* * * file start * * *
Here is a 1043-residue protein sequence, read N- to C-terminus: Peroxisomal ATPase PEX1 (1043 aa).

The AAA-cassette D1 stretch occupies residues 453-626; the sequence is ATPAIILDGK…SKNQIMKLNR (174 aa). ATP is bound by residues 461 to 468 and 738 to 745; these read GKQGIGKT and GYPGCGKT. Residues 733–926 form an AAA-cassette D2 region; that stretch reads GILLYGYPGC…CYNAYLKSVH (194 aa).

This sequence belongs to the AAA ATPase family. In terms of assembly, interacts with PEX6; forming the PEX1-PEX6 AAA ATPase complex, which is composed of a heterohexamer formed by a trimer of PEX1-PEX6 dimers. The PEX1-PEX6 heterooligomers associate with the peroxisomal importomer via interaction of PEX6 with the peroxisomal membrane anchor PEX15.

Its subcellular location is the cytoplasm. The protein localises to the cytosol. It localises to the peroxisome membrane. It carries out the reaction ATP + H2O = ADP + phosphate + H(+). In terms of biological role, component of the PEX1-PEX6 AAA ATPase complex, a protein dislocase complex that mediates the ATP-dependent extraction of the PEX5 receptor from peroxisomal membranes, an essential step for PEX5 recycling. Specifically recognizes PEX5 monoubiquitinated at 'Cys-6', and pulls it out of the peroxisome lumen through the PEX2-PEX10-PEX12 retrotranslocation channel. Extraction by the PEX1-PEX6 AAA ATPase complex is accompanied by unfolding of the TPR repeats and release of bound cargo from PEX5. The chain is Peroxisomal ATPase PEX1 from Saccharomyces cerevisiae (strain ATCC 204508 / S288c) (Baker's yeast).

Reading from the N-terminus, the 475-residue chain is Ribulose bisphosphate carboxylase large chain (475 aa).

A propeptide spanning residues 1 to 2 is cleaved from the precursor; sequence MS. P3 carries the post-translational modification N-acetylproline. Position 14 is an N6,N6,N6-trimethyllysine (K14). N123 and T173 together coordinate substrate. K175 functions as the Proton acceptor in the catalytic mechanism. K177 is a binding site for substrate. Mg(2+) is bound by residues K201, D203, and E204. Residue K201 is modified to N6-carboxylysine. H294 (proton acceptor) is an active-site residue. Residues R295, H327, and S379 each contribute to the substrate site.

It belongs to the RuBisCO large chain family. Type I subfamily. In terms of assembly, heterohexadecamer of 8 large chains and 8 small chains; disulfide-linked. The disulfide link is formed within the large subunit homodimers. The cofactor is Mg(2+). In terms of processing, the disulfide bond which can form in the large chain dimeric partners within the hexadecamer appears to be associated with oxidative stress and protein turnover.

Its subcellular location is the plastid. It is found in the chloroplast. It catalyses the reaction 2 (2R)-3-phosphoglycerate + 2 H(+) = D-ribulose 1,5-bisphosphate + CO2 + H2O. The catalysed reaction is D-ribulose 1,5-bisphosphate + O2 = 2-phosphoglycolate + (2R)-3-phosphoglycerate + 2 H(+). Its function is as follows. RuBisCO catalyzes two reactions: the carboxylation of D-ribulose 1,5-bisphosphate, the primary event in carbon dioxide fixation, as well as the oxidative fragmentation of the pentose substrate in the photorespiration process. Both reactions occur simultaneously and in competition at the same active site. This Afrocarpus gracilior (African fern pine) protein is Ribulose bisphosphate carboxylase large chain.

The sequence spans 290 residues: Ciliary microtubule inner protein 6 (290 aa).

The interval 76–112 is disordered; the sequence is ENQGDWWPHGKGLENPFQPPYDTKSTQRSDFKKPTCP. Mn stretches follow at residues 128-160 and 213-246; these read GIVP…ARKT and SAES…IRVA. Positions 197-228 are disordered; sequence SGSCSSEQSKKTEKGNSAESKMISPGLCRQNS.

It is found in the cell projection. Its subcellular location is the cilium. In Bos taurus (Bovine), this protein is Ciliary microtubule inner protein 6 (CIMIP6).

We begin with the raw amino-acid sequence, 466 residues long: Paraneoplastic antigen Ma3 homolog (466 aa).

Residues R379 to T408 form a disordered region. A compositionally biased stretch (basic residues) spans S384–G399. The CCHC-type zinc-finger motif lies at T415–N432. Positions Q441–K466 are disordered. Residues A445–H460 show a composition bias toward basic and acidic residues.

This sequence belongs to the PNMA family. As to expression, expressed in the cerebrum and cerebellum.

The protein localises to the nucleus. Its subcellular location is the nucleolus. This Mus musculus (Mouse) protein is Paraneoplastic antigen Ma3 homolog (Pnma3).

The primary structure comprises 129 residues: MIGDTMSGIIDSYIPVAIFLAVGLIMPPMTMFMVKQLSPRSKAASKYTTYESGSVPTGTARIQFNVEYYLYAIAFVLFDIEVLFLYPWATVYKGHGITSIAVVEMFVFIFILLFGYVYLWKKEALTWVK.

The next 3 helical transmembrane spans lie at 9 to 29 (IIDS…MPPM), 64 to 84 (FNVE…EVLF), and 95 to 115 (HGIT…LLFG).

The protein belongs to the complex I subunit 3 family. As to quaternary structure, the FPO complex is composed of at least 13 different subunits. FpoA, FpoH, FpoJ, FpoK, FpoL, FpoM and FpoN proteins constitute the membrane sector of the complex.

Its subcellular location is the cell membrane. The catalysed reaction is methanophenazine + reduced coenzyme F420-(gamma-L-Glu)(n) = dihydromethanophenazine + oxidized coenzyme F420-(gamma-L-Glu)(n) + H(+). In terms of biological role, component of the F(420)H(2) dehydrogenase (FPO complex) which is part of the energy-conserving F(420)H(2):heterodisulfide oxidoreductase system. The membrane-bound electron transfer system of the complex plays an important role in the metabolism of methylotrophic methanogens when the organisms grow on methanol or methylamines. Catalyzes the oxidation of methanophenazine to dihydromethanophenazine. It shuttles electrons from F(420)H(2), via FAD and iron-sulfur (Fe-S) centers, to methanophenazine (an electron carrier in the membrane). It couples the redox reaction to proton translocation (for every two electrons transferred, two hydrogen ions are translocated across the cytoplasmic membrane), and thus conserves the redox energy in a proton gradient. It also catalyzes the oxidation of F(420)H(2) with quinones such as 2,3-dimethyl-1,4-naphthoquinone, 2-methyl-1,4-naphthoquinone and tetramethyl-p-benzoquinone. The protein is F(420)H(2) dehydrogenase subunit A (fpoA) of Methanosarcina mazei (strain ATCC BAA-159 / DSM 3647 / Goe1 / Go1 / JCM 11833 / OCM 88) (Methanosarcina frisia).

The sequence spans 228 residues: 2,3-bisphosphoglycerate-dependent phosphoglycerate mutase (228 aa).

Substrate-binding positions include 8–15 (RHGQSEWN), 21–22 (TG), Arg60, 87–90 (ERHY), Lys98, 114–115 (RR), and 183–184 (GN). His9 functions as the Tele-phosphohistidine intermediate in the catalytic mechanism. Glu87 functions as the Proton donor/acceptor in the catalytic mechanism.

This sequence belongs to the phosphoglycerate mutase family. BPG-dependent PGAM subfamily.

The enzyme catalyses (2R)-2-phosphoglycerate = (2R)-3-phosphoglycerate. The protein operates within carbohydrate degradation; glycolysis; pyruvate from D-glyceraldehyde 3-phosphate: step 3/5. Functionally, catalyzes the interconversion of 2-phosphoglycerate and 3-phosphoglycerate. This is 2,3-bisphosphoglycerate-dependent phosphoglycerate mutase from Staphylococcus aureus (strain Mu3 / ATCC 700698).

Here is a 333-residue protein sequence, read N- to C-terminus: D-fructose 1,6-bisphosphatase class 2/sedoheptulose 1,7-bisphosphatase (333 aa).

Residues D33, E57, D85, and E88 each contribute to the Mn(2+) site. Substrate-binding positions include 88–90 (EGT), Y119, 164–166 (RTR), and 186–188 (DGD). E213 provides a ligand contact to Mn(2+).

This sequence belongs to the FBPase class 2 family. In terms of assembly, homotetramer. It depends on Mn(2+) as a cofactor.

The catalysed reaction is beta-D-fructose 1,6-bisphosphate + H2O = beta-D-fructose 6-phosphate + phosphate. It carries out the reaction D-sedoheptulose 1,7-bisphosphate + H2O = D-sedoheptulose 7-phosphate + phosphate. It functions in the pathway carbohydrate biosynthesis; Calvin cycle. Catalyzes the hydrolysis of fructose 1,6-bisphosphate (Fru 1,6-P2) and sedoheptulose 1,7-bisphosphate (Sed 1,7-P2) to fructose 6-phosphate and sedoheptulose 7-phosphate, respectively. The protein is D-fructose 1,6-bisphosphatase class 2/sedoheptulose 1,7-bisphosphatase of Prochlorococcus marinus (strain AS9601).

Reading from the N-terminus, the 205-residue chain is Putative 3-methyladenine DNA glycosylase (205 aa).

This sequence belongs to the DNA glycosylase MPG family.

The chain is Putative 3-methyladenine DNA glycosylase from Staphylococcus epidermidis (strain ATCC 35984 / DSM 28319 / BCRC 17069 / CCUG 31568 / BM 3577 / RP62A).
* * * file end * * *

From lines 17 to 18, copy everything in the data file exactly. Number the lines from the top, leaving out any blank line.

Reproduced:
The next 3 helical transmembrane spans lie at 9 to 29 (IIDS…MPPM), 64 to 84 (FNVE…EVLF), and 95 to 115 (HGIT…LLFG).

The protein belongs to the complex I subunit 3 family. As to quaternary structure, the FPO complex is composed of at least 13 different subunits. FpoA, FpoH, FpoJ, FpoK, FpoL, FpoM and FpoN proteins constitute the membrane sector of the complex.